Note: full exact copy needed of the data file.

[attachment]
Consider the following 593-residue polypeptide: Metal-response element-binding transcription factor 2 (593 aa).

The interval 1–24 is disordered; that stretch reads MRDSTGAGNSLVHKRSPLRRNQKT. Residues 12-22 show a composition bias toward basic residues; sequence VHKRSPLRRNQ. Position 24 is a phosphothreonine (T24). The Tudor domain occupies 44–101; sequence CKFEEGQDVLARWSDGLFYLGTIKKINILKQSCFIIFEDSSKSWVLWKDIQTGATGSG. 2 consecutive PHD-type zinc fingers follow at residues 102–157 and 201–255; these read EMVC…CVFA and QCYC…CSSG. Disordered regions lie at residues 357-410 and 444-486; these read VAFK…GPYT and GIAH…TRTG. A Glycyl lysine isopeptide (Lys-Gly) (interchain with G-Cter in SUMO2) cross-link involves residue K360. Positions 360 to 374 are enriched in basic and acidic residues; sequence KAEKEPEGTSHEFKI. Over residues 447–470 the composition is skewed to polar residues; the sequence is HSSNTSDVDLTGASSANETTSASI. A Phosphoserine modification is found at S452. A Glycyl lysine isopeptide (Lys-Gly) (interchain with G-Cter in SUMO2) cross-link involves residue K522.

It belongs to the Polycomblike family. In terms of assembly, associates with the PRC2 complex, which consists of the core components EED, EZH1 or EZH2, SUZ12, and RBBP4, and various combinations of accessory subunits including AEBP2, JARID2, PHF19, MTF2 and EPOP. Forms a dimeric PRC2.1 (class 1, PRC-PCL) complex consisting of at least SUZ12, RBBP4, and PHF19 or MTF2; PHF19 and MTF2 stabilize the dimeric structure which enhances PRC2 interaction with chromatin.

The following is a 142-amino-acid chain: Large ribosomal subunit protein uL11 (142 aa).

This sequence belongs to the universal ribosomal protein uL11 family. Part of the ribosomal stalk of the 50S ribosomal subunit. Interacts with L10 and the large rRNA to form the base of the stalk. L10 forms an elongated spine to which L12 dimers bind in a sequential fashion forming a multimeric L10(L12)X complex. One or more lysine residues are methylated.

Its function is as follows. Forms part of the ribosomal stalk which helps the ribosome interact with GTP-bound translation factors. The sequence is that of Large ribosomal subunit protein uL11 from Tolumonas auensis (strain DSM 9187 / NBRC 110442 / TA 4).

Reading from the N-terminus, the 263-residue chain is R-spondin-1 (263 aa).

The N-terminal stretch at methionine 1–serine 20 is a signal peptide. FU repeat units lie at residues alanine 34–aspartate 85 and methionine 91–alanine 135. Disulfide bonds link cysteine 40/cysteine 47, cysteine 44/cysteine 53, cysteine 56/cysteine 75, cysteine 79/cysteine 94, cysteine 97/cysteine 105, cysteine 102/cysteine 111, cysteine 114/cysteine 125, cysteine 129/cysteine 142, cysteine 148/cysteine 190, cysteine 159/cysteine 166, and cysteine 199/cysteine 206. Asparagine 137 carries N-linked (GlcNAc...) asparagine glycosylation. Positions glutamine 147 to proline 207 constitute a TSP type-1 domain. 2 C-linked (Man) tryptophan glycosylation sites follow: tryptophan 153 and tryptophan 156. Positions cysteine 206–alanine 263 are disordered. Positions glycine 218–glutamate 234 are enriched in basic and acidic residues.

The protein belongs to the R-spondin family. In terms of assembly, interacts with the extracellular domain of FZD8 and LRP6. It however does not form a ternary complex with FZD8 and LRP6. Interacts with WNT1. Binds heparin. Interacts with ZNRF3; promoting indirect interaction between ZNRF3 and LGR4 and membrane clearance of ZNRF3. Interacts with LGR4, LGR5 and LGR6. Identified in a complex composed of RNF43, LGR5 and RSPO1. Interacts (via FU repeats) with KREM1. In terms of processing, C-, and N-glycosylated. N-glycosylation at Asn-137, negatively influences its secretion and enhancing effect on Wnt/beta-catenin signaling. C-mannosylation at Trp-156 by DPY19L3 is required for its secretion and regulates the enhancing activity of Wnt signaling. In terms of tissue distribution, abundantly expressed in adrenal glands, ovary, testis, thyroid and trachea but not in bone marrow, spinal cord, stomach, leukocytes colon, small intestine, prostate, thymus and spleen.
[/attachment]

Consider the following 593-residue polypeptide: Metal-response element-binding transcription factor 2 (593 aa).

The interval 1–24 is disordered; that stretch reads MRDSTGAGNSLVHKRSPLRRNQKT. Residues 12-22 show a composition bias toward basic residues; sequence VHKRSPLRRNQ. Position 24 is a phosphothreonine (T24). The Tudor domain occupies 44–101; sequence CKFEEGQDVLARWSDGLFYLGTIKKINILKQSCFIIFEDSSKSWVLWKDIQTGATGSG. 2 consecutive PHD-type zinc fingers follow at residues 102–157 and 201–255; these read EMVC…CVFA and QCYC…CSSG. Disordered regions lie at residues 357-410 and 444-486; these read VAFK…GPYT and GIAH…TRTG. A Glycyl lysine isopeptide (Lys-Gly) (interchain with G-Cter in SUMO2) cross-link involves residue K360. Positions 360 to 374 are enriched in basic and acidic residues; sequence KAEKEPEGTSHEFKI. Over residues 447–470 the composition is skewed to polar residues; the sequence is HSSNTSDVDLTGASSANETTSASI. A Phosphoserine modification is found at S452. A Glycyl lysine isopeptide (Lys-Gly) (interchain with G-Cter in SUMO2) cross-link involves residue K522.

It belongs to the Polycomblike family. In terms of assembly, associates with the PRC2 complex, which consists of the core components EED, EZH1 or EZH2, SUZ12, and RBBP4, and various combinations of accessory subunits including AEBP2, JARID2, PHF19, MTF2 and EPOP. Forms a dimeric PRC2.1 (class 1, PRC-PCL) complex consisting of at least SUZ12, RBBP4, and PHF19 or MTF2; PHF19 and MTF2 stabilize the dimeric structure which enhances PRC2 interaction with chromatin.

The following is a 142-amino-acid chain: Large ribosomal subunit protein uL11 (142 aa).

This sequence belongs to the universal ribosomal protein uL11 family. Part of the ribosomal stalk of the 50S ribosomal subunit. Interacts with L10 and the large rRNA to form the base of the stalk. L10 forms an elongated spine to which L12 dimers bind in a sequential fashion forming a multimeric L10(L12)X complex. One or more lysine residues are methylated.

Its function is as follows. Forms part of the ribosomal stalk which helps the ribosome interact with GTP-bound translation factors. The sequence is that of Large ribosomal subunit protein uL11 from Tolumonas auensis (strain DSM 9187 / NBRC 110442 / TA 4).

Reading from the N-terminus, the 263-residue chain is R-spondin-1 (263 aa).

The N-terminal stretch at methionine 1–serine 20 is a signal peptide. FU repeat units lie at residues alanine 34–aspartate 85 and methionine 91–alanine 135. Disulfide bonds link cysteine 40/cysteine 47, cysteine 44/cysteine 53, cysteine 56/cysteine 75, cysteine 79/cysteine 94, cysteine 97/cysteine 105, cysteine 102/cysteine 111, cysteine 114/cysteine 125, cysteine 129/cysteine 142, cysteine 148/cysteine 190, cysteine 159/cysteine 166, and cysteine 199/cysteine 206. Asparagine 137 carries N-linked (GlcNAc...) asparagine glycosylation. Positions glutamine 147 to proline 207 constitute a TSP type-1 domain. 2 C-linked (Man) tryptophan glycosylation sites follow: tryptophan 153 and tryptophan 156. Positions cysteine 206–alanine 263 are disordered. Positions glycine 218–glutamate 234 are enriched in basic and acidic residues.

The protein belongs to the R-spondin family. In terms of assembly, interacts with the extracellular domain of FZD8 and LRP6. It however does not form a ternary complex with FZD8 and LRP6. Interacts with WNT1. Binds heparin. Interacts with ZNRF3; promoting indirect interaction between ZNRF3 and LGR4 and membrane clearance of ZNRF3. Interacts with LGR4, LGR5 and LGR6. Identified in a complex composed of RNF43, LGR5 and RSPO1. Interacts (via FU repeats) with KREM1. In terms of processing, C-, and N-glycosylated. N-glycosylation at Asn-137, negatively influences its secretion and enhancing effect on Wnt/beta-catenin signaling. C-mannosylation at Trp-156 by DPY19L3 is required for its secretion and regulates the enhancing activity of Wnt signaling. In terms of tissue distribution, abundantly expressed in adrenal glands, ovary, testis, thyroid and trachea but not in bone marrow, spinal cord, stomach, leukocytes colon, small intestine, prostate, thymus and spleen.